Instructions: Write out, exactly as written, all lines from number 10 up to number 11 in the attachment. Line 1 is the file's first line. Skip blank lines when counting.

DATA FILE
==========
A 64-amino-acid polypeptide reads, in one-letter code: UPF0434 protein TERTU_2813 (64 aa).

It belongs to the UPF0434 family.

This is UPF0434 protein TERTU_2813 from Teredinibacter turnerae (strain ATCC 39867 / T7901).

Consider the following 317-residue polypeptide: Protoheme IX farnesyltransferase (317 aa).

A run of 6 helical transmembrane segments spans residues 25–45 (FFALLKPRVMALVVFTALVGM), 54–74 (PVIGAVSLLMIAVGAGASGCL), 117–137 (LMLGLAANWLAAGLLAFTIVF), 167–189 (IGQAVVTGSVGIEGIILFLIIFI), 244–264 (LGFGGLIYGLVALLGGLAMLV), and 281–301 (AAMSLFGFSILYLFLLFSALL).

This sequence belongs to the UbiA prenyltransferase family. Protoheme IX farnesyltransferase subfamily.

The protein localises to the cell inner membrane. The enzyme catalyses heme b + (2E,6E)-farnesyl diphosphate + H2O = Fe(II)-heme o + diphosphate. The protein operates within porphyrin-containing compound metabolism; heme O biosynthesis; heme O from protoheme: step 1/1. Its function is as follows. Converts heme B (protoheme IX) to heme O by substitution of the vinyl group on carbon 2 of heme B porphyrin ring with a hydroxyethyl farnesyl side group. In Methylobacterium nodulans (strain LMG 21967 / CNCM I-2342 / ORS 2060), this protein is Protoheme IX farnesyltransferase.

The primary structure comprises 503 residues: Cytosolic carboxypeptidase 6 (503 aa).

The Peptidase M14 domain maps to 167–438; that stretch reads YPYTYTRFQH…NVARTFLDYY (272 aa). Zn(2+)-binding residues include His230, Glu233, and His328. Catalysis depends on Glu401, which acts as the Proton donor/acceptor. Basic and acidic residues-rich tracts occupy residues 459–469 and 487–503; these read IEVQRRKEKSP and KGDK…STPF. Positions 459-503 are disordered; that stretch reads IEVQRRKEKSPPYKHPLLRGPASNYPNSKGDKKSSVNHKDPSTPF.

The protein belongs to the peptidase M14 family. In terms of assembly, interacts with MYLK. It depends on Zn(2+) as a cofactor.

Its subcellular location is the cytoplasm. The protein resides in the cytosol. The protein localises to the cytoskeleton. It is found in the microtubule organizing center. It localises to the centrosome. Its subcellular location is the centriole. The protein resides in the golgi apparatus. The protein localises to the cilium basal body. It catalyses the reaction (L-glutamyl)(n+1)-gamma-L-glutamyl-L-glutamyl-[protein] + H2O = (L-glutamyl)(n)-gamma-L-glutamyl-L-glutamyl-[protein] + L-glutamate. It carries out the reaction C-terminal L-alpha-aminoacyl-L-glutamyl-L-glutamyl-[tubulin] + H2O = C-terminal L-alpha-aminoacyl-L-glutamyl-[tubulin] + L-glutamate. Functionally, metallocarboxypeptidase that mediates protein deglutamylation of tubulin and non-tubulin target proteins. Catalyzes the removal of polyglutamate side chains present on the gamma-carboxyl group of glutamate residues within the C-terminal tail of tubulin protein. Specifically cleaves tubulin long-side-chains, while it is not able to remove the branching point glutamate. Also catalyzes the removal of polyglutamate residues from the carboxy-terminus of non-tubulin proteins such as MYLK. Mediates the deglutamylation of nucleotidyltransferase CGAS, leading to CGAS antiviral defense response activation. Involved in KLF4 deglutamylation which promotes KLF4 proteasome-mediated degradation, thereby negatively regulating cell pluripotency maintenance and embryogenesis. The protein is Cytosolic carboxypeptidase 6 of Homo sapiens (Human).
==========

The protein belongs to the peptidase M14 family. In terms of assembly, interacts with MYLK. It depends on Zn(2+) as a cofactor.

Its subcellular location is the cytoplasm. The protein resides in the cytosol. The protein localises to the cytoskeleton. It is found in the microtubule organizing center. It localises to the centrosome. Its subcellular location is the centriole. The protein resides in the golgi apparatus. The protein localises to the cilium basal body. It catalyses the reaction (L-glutamyl)(n+1)-gamma-L-glutamyl-L-glutamyl-[protein] + H2O = (L-glutamyl)(n)-gamma-L-glutamyl-L-glutamyl-[protein] + L-glutamate. It carries out the reaction C-terminal L-alpha-aminoacyl-L-glutamyl-L-glutamyl-[tubulin] + H2O = C-terminal L-alpha-aminoacyl-L-glutamyl-[tubulin] + L-glutamate. Functionally, metallocarboxypeptidase that mediates protein deglutamylation of tubulin and non-tubulin target proteins. Catalyzes the removal of polyglutamate side chains present on the gamma-carboxyl group of glutamate residues within the C-terminal tail of tubulin protein. Specifically cleaves tubulin long-side-chains, while it is not able to remove the branching point glutamate. Also catalyzes the removal of polyglutamate residues from the carboxy-terminus of non-tubulin proteins such as MYLK. Mediates the deglutamylation of nucleotidyltransferase CGAS, leading to CGAS antiviral defense response activation. Involved in KLF4 deglutamylation which promotes KLF4 proteasome-mediated degradation, thereby negatively regulating cell pluripotency maintenance and embryogenesis. The protein is Cytosolic carboxypeptidase 6 of Homo sapiens (Human).